• Low-income families with young children have varied economic safety nets.
• Safety net packages are related to work activity relative to welfare receipt.
• Economic resource and benefit packages change over time, as family situations change.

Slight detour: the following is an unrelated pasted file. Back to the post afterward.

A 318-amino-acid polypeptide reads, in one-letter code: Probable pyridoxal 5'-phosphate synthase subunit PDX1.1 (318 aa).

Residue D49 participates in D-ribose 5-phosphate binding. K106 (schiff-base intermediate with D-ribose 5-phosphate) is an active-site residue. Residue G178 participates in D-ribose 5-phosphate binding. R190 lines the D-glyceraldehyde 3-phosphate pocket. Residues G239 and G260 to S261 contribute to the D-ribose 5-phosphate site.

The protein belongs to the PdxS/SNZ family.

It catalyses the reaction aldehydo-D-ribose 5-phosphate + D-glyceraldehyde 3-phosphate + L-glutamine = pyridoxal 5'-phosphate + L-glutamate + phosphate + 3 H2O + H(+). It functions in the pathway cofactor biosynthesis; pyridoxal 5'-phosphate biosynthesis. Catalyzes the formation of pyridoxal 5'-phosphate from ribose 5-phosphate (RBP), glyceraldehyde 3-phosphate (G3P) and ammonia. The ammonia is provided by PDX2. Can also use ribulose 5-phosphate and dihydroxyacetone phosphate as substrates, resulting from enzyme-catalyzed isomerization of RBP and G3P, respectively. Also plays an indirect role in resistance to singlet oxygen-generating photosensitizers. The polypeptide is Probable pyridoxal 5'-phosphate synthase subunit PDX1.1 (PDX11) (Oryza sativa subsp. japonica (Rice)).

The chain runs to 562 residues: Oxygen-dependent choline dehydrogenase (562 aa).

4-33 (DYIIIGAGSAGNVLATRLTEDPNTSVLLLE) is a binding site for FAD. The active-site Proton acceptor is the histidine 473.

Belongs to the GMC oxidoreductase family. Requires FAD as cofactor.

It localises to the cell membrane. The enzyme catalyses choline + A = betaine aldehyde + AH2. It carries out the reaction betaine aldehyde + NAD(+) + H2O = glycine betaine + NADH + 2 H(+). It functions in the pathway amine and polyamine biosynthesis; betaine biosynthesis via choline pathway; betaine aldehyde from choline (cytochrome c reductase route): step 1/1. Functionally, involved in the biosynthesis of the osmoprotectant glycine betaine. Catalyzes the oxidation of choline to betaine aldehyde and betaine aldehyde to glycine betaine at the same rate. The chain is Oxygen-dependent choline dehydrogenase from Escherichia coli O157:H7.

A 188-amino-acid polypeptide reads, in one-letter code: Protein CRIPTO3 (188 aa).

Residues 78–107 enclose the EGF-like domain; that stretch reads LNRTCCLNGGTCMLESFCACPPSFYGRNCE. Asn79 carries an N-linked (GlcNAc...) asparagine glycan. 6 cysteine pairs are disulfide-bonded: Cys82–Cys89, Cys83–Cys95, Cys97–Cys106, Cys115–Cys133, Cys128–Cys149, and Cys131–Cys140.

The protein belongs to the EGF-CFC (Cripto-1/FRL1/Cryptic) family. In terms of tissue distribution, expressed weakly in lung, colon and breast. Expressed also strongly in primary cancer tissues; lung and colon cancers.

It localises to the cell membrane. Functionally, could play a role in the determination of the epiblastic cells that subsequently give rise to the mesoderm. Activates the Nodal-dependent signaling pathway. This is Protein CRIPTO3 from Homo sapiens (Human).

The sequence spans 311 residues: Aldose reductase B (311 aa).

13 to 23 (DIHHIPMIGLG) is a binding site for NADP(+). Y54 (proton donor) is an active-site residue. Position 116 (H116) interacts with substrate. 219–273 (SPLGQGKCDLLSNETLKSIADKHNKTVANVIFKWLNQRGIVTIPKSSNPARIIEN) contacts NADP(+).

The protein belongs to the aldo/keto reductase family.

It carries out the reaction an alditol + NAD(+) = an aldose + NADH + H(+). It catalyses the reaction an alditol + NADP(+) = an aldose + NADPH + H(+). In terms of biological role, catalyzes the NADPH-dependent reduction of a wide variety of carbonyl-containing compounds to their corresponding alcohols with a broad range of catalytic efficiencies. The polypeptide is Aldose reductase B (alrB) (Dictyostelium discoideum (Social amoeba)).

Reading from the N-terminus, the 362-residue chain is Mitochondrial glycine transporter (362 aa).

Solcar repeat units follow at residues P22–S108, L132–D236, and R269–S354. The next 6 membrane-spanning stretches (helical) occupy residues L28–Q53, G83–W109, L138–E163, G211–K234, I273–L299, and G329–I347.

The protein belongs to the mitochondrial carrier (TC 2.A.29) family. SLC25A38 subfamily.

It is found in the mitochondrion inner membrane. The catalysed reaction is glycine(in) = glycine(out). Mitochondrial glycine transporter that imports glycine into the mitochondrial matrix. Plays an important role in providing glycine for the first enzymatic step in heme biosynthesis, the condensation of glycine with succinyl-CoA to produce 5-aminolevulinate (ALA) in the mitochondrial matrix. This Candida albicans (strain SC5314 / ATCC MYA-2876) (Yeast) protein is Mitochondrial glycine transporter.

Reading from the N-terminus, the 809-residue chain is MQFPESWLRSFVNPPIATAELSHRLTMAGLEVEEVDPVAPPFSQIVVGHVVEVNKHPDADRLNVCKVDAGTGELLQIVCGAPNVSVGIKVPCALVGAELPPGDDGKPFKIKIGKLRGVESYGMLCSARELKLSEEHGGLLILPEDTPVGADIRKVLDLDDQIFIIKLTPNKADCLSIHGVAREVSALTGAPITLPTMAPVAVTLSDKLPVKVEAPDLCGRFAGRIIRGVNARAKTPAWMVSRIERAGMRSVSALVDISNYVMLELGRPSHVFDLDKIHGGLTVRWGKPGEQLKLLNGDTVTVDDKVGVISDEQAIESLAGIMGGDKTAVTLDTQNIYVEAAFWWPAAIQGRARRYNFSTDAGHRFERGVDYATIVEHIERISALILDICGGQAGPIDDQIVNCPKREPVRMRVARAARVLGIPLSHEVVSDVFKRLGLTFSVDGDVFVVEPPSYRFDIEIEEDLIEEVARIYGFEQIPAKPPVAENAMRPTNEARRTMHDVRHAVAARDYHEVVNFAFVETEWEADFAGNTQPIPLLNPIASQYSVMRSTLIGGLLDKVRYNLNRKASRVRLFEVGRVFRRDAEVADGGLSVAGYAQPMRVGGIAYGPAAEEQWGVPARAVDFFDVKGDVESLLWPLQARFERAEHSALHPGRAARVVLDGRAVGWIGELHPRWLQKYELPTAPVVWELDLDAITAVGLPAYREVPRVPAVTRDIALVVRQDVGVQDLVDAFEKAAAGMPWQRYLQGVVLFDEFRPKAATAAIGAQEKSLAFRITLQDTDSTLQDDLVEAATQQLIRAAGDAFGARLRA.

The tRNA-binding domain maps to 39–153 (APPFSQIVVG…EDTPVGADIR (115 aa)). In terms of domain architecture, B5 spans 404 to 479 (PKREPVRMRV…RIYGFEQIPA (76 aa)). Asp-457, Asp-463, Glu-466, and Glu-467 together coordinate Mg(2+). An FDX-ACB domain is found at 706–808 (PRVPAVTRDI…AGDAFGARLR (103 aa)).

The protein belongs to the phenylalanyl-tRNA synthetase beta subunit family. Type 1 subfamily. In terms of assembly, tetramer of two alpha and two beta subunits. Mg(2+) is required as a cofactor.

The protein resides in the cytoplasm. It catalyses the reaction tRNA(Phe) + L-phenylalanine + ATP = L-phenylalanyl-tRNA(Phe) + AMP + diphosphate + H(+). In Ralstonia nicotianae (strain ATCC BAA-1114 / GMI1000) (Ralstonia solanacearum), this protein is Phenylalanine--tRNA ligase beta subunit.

Following the passage of welfare reform in the mid-1990s and the end of entitlement benefits under Temporary Assistance for Needy Families, the U.S. economic safety net has become increasingly individualized. In fact, it is no longer clear whether low-income families tend to rely on particular types of public benefits, or whether there are characteristics that differentiate benefit “packaging”. This study examines the combinations of various income sources comprising economic safety nets for low-income families participating in the Fragile Families and Child Wellbeing Study. The income sources we explore include earnings, child support, Temporary Assistance for Needy Families (TANF), Supplemental Nutritional Assistance Program (SNAP) benefits, childcare subsidies, unemployment insurance (UI) benefits, Supplemental Security Income (SSI), the Earned Income Tax Credit (EITC), housing subsidies, and Medicaid. We use cluster analysis to determine the most common patterns of income and benefit sources, and identify four distinct clusters of income and benefits that are associated with different family demographic characteristics. The findings from this investigation may be useful to social service programs as they attempt to identify relevant safety net resources for economically struggling families, and to policymakers attempting to reconcile requirements associated with programs and benefits that are regularly combined by beneficiaries.